Berkshire Hathaway HomeServices – or any other “premium franchise brand” – could change the game of real estate….but they won’t.  Why?  Because the existing model is very profitable, and there is no threat from outside.

An example of how the existing model works:

A review of the sales history of one of the local “premium franchise brand” offices for the summer selling season, June 1st to September 30th, 2012:

MLS dues-paying members: 310

Transaction sides: 223 (109 sellers, 114 buyers).

“Round-trips”, where both buyer and seller was represented by an agent in this office: 18

Number of properties sold: 205

We know that almost a third of the agents (223/310 = 28%) in the office didn’t make a sale during the four-month selling season when mortgages rates were in the 3s – and that’s only if every other agent only sold one.  But the common rule-of-thumb is that the vast majority of the sales are done by the top 10% of the agents….so it’s probably more likely that two-thirds of the agents didn’t sell a lick this summer.

Bottom line strategy:  Hire every licensee you can and give them lousy commission splits, conduct a ‘mentor-training program’ (trained by fellow agents), and hope that the brand name helps them to sell at least a couple of properties before they drop out of the business.  Meanwhile, have a manager conduct an office meeting every Tuesday morning to promote the new office listings, which is a very common practice, and every office does it.  This promotes selling the listings “in-house” before they hit the MLS – in hopes that giving the agents an insider-preview might help them get a sale.

This program is run by every real estate franchise in America, and it works great, if you can get thousands of agents on board.  Yes, there are expenses with having the brick-and-mortar offices, but agents rent space in them, which minimizes the cost to just a manager and receptionist.  The unproductive two-thirds just work out of their house, to save money.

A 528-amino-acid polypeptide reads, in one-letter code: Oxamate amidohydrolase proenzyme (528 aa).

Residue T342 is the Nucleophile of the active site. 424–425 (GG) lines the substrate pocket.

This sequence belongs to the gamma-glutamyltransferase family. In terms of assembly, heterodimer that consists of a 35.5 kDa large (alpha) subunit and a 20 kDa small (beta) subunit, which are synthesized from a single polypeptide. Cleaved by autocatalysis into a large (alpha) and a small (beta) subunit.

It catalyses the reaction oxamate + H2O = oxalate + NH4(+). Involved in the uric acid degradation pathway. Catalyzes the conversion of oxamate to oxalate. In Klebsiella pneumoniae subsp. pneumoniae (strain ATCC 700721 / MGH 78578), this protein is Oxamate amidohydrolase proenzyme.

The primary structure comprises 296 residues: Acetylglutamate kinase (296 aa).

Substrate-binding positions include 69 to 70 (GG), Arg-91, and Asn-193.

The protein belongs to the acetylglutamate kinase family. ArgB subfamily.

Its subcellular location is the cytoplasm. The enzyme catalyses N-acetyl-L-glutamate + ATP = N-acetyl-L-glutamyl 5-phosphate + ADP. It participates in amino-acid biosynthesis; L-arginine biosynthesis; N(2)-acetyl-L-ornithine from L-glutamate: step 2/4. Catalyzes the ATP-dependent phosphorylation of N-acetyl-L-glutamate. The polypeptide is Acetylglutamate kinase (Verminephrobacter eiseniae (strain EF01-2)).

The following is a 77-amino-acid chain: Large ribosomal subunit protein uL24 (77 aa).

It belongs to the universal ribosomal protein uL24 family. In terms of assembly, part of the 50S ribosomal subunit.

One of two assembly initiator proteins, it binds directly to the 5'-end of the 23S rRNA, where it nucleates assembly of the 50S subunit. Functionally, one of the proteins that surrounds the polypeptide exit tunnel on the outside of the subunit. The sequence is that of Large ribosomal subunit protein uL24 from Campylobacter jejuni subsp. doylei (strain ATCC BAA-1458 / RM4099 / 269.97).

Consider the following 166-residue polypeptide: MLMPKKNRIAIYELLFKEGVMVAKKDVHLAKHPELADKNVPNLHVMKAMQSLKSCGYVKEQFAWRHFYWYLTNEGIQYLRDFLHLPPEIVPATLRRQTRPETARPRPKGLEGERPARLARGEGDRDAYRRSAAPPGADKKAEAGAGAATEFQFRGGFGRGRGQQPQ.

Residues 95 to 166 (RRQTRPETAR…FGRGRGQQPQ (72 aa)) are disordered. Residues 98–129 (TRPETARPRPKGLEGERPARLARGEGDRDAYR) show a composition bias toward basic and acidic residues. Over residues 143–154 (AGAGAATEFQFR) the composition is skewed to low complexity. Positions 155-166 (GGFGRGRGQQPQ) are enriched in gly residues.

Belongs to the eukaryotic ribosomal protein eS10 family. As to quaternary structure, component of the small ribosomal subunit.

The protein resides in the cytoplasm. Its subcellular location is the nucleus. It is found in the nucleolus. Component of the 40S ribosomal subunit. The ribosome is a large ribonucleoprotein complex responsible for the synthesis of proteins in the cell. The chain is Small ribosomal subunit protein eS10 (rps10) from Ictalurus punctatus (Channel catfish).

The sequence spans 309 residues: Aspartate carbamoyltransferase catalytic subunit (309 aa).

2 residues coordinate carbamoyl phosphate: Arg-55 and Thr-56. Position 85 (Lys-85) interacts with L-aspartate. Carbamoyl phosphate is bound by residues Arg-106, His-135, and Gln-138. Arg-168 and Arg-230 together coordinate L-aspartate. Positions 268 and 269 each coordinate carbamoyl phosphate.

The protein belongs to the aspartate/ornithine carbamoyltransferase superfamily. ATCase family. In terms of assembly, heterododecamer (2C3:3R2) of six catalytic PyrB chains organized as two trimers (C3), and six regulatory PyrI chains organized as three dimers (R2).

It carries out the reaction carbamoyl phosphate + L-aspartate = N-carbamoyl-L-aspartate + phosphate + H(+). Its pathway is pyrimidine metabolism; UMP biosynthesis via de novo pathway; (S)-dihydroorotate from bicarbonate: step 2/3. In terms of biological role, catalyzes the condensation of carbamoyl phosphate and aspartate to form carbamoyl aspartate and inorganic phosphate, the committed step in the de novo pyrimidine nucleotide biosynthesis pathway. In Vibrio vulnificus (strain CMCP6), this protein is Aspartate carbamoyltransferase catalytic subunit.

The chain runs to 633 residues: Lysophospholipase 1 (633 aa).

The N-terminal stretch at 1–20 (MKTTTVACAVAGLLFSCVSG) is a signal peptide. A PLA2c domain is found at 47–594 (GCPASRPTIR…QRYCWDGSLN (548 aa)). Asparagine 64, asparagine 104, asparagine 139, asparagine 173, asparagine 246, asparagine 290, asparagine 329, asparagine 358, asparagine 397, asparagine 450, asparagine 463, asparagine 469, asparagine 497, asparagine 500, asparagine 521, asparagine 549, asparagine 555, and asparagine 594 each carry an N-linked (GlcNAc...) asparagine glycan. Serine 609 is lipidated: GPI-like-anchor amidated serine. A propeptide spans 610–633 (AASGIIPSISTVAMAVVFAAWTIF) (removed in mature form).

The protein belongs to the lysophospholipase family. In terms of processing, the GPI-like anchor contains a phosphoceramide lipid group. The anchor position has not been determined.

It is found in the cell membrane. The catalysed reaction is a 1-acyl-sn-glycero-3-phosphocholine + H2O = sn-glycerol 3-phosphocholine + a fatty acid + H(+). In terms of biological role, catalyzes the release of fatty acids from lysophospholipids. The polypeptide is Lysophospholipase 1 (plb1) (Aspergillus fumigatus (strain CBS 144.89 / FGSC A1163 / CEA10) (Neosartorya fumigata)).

What Could Berky, or Any Other Franchise Do?

1.  Promote video tours of houses.

Why don’t they?  It’s because of the audio – it would expose how little the agents have to offer.

2.  Implore the MLS to better serve the sellers, and minimize fraud.

There are simple solutions – for starters: A) allow video tours to be seen by the public, B) insist on high-quality photos only, C) require every data point on the listing must be completed before it can go active, D) showings must begin the day of listing input, E) once a listing is inputted, it has to stay active for a minimum of four days.

3. Promote consumer education.

In the era of transparency, consumers are craving education.  Yet none of the big franchise companies have capitalized on the opportunity to provide a constant stream of consumer-education videos or articles.  When you check their websites and blogs, all you see is the usual self-promotion.

4.  Provide effective sales training for agents.

Instead of allowing the old has-beens to mentor, send the new licensees to Dale Carnegie to teach them how to be salespeople, not realtors.  Then send the old realtors there too!

5.  Develop new innovations, or at least promote the best ones available.

They will tell you that it is up to their agents to utilize the best internet gadgets for their own individual business.  But anybody could develop a hot-shot public-MLS and take over the industry – and the field is wide-open.  Redfin doesn’t have the killer instinct to dominate, so they will just slowly nibble away at the edges.  Or if you don’t have the ambition or thirst for a public-MLS project, at least help coordinate and promote the other more minor innovations.  There are new real estate apps and ideas being developed every day by people outside of the industry – and one day they will find the right mix, and then the old guard will be toast.


I said in the beginning that there is no outside threat, which keeps the old-style franchise fat and happy.  But there will come a day when real estate as we know it will become obsolete – which will be a shame because the old-fashioned personal touch is by far the best method for agents to assist people with buying and selling houses.

The internet has caused consumers to be as educated, or more educated than the agents.  The franchises could re-vamp their packages and give agents a better set of tools in order to excel, but it seems they are destined to repeat the same tired old ways, and gobble up more agents instead.

These big companies could throw their weight around, and cause real disruption if they wanted to – but they don’t.  Why?  The current system is working great for them, so they don’t see any reason to change.  But change is coming, and either you adapt and hopefully lead, or get run over.

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